Between 613 and 630 the Sassanids ruled the place. Soon after 636 the city fell to the Muslim Arabs. After an earthquake in 658, the so-called Gerasa Cathedral was abandoned. The portico , which was then restored , was left to its own devices from the first half of the 8th century, and at times the area was used as a landfill. Another earthquake in 749 caused the building to collapse. The 749 earthquake had devastating consequences for Gerasa, as it did for the entire region. However, recent research shows that there was no sudden demolition of the settlement, but rather a longer phase of decline began.

Gerasa seems to have remained uninhabited during the Crusader period. Fulcher of Chartres and William of Tire, however, mention an episode according to which in 1121 King Baldwin II took and then destroyed a fortress in Gerasa that had only been built the year before by Tughtigin , the Atabeg of Damascus . This fortress has not yet been proven archaeologically.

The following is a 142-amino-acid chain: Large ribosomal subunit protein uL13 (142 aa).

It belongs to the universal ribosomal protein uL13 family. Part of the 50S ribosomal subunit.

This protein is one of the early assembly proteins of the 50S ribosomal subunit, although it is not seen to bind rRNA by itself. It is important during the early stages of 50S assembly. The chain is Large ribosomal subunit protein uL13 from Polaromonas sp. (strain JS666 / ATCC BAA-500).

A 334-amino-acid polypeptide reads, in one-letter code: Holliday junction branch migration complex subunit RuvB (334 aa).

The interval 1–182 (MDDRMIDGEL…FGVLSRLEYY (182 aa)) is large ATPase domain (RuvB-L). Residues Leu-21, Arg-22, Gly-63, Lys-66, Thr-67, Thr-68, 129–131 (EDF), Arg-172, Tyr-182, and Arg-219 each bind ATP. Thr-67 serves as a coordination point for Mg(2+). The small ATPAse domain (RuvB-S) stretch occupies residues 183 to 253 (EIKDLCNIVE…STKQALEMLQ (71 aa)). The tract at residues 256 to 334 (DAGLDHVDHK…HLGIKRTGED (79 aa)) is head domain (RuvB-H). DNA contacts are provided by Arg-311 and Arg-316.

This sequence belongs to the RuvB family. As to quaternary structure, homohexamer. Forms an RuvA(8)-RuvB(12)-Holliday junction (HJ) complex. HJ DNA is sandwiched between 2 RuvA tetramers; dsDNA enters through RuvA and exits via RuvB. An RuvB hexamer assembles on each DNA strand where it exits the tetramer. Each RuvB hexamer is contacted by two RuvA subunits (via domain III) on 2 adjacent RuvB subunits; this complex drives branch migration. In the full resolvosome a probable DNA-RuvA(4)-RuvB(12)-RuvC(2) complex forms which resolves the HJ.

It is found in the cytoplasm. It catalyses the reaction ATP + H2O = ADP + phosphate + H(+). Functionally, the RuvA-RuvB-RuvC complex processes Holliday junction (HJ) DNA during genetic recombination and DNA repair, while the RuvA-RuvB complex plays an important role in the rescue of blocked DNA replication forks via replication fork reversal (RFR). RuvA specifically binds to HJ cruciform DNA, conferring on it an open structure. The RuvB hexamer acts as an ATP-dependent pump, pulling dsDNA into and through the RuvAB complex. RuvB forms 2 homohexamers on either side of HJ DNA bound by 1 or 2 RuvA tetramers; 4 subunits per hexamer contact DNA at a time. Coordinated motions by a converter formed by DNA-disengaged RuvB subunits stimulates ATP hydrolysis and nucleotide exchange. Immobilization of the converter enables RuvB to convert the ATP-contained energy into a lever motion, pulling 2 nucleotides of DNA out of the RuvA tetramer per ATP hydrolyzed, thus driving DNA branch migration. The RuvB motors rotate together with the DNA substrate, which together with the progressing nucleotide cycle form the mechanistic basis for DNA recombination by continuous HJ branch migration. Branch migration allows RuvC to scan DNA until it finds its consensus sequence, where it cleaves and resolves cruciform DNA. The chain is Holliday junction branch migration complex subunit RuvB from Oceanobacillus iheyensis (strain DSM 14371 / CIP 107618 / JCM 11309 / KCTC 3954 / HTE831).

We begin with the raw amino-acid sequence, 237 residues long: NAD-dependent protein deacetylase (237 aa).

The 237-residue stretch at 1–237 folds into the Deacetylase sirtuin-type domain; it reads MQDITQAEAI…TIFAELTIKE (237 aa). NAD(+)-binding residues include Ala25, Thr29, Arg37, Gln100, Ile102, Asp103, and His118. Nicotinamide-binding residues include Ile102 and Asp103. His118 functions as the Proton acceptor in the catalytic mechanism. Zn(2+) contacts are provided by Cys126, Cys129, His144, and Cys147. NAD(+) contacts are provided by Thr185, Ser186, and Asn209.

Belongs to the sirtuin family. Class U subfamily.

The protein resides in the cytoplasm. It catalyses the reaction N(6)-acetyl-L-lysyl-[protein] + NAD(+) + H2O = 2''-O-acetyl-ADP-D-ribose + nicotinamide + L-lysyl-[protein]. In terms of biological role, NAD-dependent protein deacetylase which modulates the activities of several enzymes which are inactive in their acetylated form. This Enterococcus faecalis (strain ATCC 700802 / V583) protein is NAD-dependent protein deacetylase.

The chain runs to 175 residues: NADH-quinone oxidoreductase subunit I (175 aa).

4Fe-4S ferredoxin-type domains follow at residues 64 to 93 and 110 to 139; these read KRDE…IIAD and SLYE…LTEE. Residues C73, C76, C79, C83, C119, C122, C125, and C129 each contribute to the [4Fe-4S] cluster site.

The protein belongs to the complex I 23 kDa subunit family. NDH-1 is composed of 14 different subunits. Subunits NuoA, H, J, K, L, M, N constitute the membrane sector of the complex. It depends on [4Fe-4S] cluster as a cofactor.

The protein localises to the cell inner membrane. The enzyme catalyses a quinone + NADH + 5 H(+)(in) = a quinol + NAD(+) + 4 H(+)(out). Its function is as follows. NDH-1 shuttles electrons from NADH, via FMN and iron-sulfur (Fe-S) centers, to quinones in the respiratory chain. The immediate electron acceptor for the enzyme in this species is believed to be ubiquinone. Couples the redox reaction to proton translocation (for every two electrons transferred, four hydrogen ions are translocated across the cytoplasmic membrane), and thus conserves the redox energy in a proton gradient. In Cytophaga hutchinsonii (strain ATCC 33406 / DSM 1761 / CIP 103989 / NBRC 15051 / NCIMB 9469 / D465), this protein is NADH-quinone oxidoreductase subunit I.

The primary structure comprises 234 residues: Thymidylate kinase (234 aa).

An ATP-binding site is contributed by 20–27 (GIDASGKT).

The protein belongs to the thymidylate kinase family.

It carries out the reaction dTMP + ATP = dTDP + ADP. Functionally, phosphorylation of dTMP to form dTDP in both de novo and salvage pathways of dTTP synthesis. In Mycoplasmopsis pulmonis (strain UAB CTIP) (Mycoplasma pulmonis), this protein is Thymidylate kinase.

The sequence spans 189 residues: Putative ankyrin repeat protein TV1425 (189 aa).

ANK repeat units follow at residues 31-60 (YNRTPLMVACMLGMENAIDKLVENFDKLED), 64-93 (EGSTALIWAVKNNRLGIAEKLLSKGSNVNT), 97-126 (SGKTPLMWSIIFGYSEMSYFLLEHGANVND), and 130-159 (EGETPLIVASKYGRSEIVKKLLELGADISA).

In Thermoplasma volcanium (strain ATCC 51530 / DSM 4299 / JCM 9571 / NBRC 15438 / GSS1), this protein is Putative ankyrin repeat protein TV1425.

Buildings from the Ayyubid - Mamluk period are also detectable. According to Yāqūt al-Ḥamawī, however , the city was completely deserted as early as the beginning of the 13th century . Towards the end of the 19th century Circassians were also settled in Gerasa , which is how the modern repopulation of the place begins.

Shimon bar Giora and Nicomachus von Gerasa , among others, come from Gerasa .

Architectural monuments

Hadrian's Arch

Reconstructed triumphal arch in 2008
Triumphal arch in honor of Emperor Hadrian, between 1898 and 1914

The arched monument was built in the winter of 129/130 in honor of the emperor Hadrian, who was visiting the city at that time. It was outside of ancient Gerasa. Originally the arch was supposed to serve as a new city gate, because according to an inscription Hadrian wanted to found an entire city district at this point. However, this construction project apparently fell victim to an economic crisis.

After restoration work, which was partly carried out from 2003 to 2008 using the original stones, the three-part gate rises up again to the original height of 21 meters, with a total width of over 25 meters.